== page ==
I'm going to review the Pena-Arroyo trade, but I had a couple of housekeeping things I wanted to take care of first.
1. I had a few minutes last night and I was watching Around the Horn. One of the panelists closed the show with a monologue about how important veterans are in the NCAA Tournament and how all the remaining teams had proven veteran experience.
Now, let me pose a question, I may or may not be right. Couldn't they have made that argument about pretty much anybody in the field? Basically everyone has seniors, right? And what about senior-heavy teams that lose? what's wrong with them?
My assumption is that this panelist worships at the altar of the proven veteran. I don't mind that. But I can't be happy with a random assertion that, in my mind, seems far too... I don't even know the right word.
2. Polling analysis:
Who has the AL's best starting rotation?
Out of 89 votes cast:
First of all, Oakland came out on top at 39%. As a sabermetrically-inclined site, I would hazard a guess that we have a share of readers who are Beane disciples, in a way. Also, AN is the biggest blog on the network, so it's a fair bet that we do have a sizeable share of A's fans reading.
Chicago comes in second. This might be because people liked my case for the quality of their pitching staff, which was posted at the same time as this poll. Also, other blogs on the network have been linking to us for these previews and because of the roundtables that Marc Normandin is moderating. This is applicable for the AL Central teams, particularly the Twins and Indians.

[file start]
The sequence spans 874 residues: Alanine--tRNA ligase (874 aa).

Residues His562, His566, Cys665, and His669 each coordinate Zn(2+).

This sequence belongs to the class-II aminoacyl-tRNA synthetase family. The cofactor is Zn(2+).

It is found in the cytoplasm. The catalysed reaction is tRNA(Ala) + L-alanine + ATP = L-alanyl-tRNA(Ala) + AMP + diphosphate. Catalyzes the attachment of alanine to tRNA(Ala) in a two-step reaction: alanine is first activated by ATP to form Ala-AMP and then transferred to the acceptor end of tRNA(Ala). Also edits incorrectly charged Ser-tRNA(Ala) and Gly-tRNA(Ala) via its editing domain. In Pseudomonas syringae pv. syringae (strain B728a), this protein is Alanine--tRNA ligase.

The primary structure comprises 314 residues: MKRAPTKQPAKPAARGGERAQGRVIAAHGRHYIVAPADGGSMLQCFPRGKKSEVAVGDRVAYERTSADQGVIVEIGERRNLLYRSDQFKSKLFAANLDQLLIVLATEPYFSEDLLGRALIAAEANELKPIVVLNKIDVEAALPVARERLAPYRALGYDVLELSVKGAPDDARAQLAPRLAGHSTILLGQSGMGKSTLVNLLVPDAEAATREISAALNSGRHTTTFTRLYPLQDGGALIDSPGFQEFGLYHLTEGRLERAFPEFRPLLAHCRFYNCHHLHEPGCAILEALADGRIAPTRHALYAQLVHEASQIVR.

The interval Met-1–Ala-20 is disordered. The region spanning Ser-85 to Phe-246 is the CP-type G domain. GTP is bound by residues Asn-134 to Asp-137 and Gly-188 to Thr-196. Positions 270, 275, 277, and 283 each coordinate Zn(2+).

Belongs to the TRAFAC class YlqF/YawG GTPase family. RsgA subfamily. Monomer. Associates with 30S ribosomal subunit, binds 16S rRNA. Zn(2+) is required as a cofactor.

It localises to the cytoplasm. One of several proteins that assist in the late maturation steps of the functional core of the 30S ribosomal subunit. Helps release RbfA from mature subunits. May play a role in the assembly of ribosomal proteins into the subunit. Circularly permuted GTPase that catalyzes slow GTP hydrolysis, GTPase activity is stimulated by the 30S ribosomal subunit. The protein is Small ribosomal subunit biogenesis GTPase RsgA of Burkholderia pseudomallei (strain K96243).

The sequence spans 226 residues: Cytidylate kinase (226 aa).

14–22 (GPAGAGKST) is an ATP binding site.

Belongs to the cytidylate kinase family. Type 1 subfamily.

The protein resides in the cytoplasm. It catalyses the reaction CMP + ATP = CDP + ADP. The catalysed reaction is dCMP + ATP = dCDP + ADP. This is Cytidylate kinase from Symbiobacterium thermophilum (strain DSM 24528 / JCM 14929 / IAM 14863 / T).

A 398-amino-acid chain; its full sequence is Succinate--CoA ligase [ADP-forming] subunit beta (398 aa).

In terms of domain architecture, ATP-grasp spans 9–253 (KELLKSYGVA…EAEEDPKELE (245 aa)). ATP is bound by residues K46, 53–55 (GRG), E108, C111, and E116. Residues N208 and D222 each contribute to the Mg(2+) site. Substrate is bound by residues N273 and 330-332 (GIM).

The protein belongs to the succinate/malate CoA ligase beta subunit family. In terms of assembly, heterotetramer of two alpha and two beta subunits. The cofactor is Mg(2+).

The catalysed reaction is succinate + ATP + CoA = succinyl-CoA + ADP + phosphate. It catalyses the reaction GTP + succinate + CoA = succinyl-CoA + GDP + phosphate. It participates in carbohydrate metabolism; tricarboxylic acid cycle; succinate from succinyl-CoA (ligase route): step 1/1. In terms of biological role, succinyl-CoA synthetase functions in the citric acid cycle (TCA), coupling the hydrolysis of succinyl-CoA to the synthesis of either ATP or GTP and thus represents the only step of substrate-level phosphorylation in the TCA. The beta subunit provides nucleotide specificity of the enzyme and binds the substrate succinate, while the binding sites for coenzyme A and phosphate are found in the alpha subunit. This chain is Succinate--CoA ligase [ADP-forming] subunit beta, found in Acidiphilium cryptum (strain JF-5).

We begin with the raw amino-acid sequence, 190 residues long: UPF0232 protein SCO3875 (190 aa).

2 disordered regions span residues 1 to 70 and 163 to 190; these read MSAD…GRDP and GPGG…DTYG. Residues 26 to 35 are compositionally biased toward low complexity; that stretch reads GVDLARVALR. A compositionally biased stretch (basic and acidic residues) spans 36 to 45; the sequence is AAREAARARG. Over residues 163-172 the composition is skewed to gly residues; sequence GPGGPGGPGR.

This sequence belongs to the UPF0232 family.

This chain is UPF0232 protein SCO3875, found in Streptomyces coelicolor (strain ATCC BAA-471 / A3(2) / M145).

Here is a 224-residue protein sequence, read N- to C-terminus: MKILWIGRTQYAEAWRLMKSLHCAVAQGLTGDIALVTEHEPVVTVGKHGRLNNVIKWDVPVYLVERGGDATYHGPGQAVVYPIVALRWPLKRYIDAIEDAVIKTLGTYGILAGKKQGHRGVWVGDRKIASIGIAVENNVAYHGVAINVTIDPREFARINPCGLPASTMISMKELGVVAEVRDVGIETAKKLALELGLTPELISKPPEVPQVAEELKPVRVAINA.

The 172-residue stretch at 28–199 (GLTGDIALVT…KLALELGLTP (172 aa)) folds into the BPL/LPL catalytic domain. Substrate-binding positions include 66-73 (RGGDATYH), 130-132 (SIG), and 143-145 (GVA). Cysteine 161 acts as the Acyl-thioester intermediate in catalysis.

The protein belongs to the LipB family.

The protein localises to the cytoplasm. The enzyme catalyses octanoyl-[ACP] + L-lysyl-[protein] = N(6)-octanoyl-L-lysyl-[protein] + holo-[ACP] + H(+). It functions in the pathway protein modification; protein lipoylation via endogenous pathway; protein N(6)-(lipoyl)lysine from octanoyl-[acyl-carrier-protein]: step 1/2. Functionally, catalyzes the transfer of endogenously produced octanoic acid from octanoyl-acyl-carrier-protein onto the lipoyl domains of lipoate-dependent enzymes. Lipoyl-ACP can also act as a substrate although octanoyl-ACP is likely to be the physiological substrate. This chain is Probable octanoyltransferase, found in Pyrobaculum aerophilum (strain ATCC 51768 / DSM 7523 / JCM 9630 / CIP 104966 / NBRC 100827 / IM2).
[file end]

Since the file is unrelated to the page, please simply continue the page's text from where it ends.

I put Boston and New York as more "token choices" because they have huge fanbases. But I couldn't see either as an... common choice. We had no one vote for the Yankees (sensible), but 2 people voted for the Red Sox. I am curious if they were just fans supporting their team in this poll, or if they really think the Sox can be the best in the league.
Toronto got a vote, and that interested me as well, but I can see that selection, especially if you're a fan of A.J. Burnett, like Rany Jazayerli. Halladay + a superstar Burnett + 3 random scrubs is a pretty good rotation, and the Blue Jays don't really have 3 random scrubs.
I'm MOST interested in the "Other" choices. I would have put every team in the league, but the limit for choices was 10. I picked 8 teams and then the other option. Who were people picking? Seattle? Texas? Baltimore? I'm curious.
So, anyway, I think that the poll shows a pretty good spread of ideas. I think that Oakland and Chicago are probably the two best rotations in the AL, but you'd have a case with Minnesota. Those are probably the Top 3. Oakland and Chicago got substantial support (almost 70% of our "electorate"), and I think that's sensible.
OK, onto the trade.
What does it mean to be dysfunctional?
You see the word tossed around in medical circles and in family crises. But can it apply in baseball?
Generally, no. I threw the word around initially when I thought about this trade with regards to the Reds, but it's really unfair. They do function as a unit. "Illogical" doesn't quite cover where I'm going with this, either.
Basically, the Reds have no plan. While spontaneity may work wonders on an economic system, it doesn't go very far when you're running a baseball team.